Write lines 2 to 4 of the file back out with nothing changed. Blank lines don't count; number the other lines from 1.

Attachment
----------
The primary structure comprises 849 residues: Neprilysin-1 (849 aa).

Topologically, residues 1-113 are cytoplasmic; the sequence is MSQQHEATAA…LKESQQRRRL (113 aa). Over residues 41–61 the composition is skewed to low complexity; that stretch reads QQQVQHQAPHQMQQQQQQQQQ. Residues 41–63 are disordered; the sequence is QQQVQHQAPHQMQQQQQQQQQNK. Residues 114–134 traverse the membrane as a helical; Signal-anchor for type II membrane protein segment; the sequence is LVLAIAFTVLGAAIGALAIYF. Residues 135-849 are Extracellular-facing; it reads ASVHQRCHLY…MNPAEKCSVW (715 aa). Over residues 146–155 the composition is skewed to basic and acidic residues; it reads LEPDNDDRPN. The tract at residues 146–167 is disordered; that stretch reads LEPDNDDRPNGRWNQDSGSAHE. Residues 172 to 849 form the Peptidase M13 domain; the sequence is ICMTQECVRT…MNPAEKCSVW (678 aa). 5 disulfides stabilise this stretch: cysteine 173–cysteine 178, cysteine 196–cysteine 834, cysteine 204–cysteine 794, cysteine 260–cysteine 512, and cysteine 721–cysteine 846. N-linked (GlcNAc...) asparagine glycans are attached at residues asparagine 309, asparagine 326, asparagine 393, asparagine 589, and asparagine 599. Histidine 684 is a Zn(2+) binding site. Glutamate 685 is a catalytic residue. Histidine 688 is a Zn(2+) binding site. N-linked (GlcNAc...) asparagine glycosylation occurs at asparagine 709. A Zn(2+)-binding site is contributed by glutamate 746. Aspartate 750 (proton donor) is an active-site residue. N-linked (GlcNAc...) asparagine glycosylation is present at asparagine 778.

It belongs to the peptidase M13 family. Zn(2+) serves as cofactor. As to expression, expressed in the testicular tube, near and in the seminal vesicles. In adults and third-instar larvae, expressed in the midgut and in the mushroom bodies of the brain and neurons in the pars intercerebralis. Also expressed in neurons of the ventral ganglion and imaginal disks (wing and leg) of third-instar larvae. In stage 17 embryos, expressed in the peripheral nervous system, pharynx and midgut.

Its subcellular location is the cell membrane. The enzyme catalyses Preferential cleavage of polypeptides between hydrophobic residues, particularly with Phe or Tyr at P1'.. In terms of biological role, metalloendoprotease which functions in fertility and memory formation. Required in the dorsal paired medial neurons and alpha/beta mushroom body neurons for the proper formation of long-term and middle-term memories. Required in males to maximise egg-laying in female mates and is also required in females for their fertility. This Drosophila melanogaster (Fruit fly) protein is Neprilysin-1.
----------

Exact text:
Topologically, residues 1-113 are cytoplasmic; the sequence is MSQQHEATAA…LKESQQRRRL (113 aa). Over residues 41–61 the composition is skewed to low complexity; that stretch reads QQQVQHQAPHQMQQQQQQQQQ. Residues 41–63 are disordered; the sequence is QQQVQHQAPHQMQQQQQQQQQNK. Residues 114–134 traverse the membrane as a helical; Signal-anchor for type II membrane protein segment; the sequence is LVLAIAFTVLGAAIGALAIYF. Residues 135-849 are Extracellular-facing; it reads ASVHQRCHLY…MNPAEKCSVW (715 aa). Over residues 146–155 the composition is skewed to basic and acidic residues; it reads LEPDNDDRPN. The tract at residues 146–167 is disordered; that stretch reads LEPDNDDRPNGRWNQDSGSAHE. Residues 172 to 849 form the Peptidase M13 domain; the sequence is ICMTQECVRT…MNPAEKCSVW (678 aa). 5 disulfides stabilise this stretch: cysteine 173–cysteine 178, cysteine 196–cysteine 834, cysteine 204–cysteine 794, cysteine 260–cysteine 512, and cysteine 721–cysteine 846. N-linked (GlcNAc...) asparagine glycans are attached at residues asparagine 309, asparagine 326, asparagine 393, asparagine 589, and asparagine 599. Histidine 684 is a Zn(2+) binding site. Glutamate 685 is a catalytic residue. Histidine 688 is a Zn(2+) binding site. N-linked (GlcNAc...) asparagine glycosylation occurs at asparagine 709. A Zn(2+)-binding site is contributed by glutamate 746. Aspartate 750 (proton donor) is an active-site residue. N-linked (GlcNAc...) asparagine glycosylation is present at asparagine 778.

It belongs to the peptidase M13 family. Zn(2+) serves as cofactor. As to expression, expressed in the testicular tube, near and in the seminal vesicles. In adults and third-instar larvae, expressed in the midgut and in the mushroom bodies of the brain and neurons in the pars intercerebralis. Also expressed in neurons of the ventral ganglion and imaginal disks (wing and leg) of third-instar larvae. In stage 17 embryos, expressed in the peripheral nervous system, pharynx and midgut.

Its subcellular location is the cell membrane. The enzyme catalyses Preferential cleavage of polypeptides between hydrophobic residues, particularly with Phe or Tyr at P1'.. In terms of biological role, metalloendoprotease which functions in fertility and memory formation. Required in the dorsal paired medial neurons and alpha/beta mushroom body neurons for the proper formation of long-term and middle-term memories. Required in males to maximise egg-laying in female mates and is also required in females for their fertility. This Drosophila melanogaster (Fruit fly) protein is Neprilysin-1.